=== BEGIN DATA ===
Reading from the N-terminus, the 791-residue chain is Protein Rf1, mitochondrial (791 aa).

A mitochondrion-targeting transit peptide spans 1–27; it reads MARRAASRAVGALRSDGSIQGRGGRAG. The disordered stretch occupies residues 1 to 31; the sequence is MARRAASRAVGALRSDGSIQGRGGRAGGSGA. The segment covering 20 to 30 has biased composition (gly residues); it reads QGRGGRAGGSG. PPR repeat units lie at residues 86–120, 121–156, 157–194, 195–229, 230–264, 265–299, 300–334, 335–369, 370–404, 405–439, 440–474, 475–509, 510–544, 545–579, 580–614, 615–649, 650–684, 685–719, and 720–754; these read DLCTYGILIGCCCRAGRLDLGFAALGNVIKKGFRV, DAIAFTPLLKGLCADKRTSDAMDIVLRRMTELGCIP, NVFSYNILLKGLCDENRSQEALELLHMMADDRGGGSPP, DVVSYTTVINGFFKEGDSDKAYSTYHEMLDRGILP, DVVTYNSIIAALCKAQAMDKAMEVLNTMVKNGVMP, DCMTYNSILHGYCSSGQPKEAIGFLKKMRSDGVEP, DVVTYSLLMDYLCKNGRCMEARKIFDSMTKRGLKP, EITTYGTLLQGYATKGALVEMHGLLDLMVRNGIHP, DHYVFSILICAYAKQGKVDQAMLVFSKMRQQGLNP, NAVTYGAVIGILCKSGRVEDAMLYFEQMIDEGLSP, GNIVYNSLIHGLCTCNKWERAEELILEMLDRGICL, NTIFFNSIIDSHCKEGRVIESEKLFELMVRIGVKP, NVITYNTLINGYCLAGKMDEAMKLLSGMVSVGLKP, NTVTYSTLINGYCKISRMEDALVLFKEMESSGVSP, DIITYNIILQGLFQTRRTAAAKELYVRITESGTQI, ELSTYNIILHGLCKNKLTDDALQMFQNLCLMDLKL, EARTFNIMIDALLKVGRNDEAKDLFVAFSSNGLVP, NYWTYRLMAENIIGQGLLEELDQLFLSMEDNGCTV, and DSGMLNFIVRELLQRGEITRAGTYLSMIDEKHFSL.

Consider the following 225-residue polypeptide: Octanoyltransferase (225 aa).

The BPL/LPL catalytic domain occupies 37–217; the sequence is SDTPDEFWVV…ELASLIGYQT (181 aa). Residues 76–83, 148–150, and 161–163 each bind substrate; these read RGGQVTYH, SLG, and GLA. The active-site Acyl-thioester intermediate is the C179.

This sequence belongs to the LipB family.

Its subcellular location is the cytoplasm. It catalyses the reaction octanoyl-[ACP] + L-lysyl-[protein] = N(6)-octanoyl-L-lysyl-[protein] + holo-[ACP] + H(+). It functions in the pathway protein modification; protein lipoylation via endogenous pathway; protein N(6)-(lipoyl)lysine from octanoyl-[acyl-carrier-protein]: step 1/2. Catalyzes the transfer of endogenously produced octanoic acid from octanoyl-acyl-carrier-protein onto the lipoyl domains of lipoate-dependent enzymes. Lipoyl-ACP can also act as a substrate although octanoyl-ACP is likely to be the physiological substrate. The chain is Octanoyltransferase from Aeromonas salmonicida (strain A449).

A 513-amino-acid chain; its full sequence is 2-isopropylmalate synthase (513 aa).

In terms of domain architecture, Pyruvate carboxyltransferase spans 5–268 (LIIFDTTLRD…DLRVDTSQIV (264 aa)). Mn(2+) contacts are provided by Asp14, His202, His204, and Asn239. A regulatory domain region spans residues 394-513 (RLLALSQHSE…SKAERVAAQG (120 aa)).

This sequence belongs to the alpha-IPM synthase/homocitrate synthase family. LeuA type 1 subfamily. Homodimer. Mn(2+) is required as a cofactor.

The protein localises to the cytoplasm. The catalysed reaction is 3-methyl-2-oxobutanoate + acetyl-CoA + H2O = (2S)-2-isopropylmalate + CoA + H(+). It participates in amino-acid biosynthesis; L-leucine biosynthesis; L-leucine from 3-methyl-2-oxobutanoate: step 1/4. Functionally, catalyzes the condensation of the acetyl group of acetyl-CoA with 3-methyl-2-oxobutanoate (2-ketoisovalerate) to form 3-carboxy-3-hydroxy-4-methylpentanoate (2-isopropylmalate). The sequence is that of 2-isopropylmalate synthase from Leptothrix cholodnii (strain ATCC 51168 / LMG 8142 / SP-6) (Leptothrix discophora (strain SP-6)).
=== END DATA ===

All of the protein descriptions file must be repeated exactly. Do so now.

Reading from the N-terminus, the 791-residue chain is Protein Rf1, mitochondrial (791 aa).

A mitochondrion-targeting transit peptide spans 1–27; it reads MARRAASRAVGALRSDGSIQGRGGRAG. The disordered stretch occupies residues 1 to 31; the sequence is MARRAASRAVGALRSDGSIQGRGGRAGGSGA. The segment covering 20 to 30 has biased composition (gly residues); it reads QGRGGRAGGSG. PPR repeat units lie at residues 86–120, 121–156, 157–194, 195–229, 230–264, 265–299, 300–334, 335–369, 370–404, 405–439, 440–474, 475–509, 510–544, 545–579, 580–614, 615–649, 650–684, 685–719, and 720–754; these read DLCTYGILIGCCCRAGRLDLGFAALGNVIKKGFRV, DAIAFTPLLKGLCADKRTSDAMDIVLRRMTELGCIP, NVFSYNILLKGLCDENRSQEALELLHMMADDRGGGSPP, DVVSYTTVINGFFKEGDSDKAYSTYHEMLDRGILP, DVVTYNSIIAALCKAQAMDKAMEVLNTMVKNGVMP, DCMTYNSILHGYCSSGQPKEAIGFLKKMRSDGVEP, DVVTYSLLMDYLCKNGRCMEARKIFDSMTKRGLKP, EITTYGTLLQGYATKGALVEMHGLLDLMVRNGIHP, DHYVFSILICAYAKQGKVDQAMLVFSKMRQQGLNP, NAVTYGAVIGILCKSGRVEDAMLYFEQMIDEGLSP, GNIVYNSLIHGLCTCNKWERAEELILEMLDRGICL, NTIFFNSIIDSHCKEGRVIESEKLFELMVRIGVKP, NVITYNTLINGYCLAGKMDEAMKLLSGMVSVGLKP, NTVTYSTLINGYCKISRMEDALVLFKEMESSGVSP, DIITYNIILQGLFQTRRTAAAKELYVRITESGTQI, ELSTYNIILHGLCKNKLTDDALQMFQNLCLMDLKL, EARTFNIMIDALLKVGRNDEAKDLFVAFSSNGLVP, NYWTYRLMAENIIGQGLLEELDQLFLSMEDNGCTV, and DSGMLNFIVRELLQRGEITRAGTYLSMIDEKHFSL.

Consider the following 225-residue polypeptide: Octanoyltransferase (225 aa).

The BPL/LPL catalytic domain occupies 37–217; the sequence is SDTPDEFWVV…ELASLIGYQT (181 aa). Residues 76–83, 148–150, and 161–163 each bind substrate; these read RGGQVTYH, SLG, and GLA. The active-site Acyl-thioester intermediate is the C179.

This sequence belongs to the LipB family.

Its subcellular location is the cytoplasm. It catalyses the reaction octanoyl-[ACP] + L-lysyl-[protein] = N(6)-octanoyl-L-lysyl-[protein] + holo-[ACP] + H(+). It functions in the pathway protein modification; protein lipoylation via endogenous pathway; protein N(6)-(lipoyl)lysine from octanoyl-[acyl-carrier-protein]: step 1/2. Catalyzes the transfer of endogenously produced octanoic acid from octanoyl-acyl-carrier-protein onto the lipoyl domains of lipoate-dependent enzymes. Lipoyl-ACP can also act as a substrate although octanoyl-ACP is likely to be the physiological substrate. The chain is Octanoyltransferase from Aeromonas salmonicida (strain A449).

A 513-amino-acid chain; its full sequence is 2-isopropylmalate synthase (513 aa).

In terms of domain architecture, Pyruvate carboxyltransferase spans 5–268 (LIIFDTTLRD…DLRVDTSQIV (264 aa)). Mn(2+) contacts are provided by Asp14, His202, His204, and Asn239. A regulatory domain region spans residues 394-513 (RLLALSQHSE…SKAERVAAQG (120 aa)).

This sequence belongs to the alpha-IPM synthase/homocitrate synthase family. LeuA type 1 subfamily. Homodimer. Mn(2+) is required as a cofactor.

The protein localises to the cytoplasm. The catalysed reaction is 3-methyl-2-oxobutanoate + acetyl-CoA + H2O = (2S)-2-isopropylmalate + CoA + H(+). It participates in amino-acid biosynthesis; L-leucine biosynthesis; L-leucine from 3-methyl-2-oxobutanoate: step 1/4. Functionally, catalyzes the condensation of the acetyl group of acetyl-CoA with 3-methyl-2-oxobutanoate (2-ketoisovalerate) to form 3-carboxy-3-hydroxy-4-methylpentanoate (2-isopropylmalate). The sequence is that of 2-isopropylmalate synthase from Leptothrix cholodnii (strain ATCC 51168 / LMG 8142 / SP-6) (Leptothrix discophora (strain SP-6)).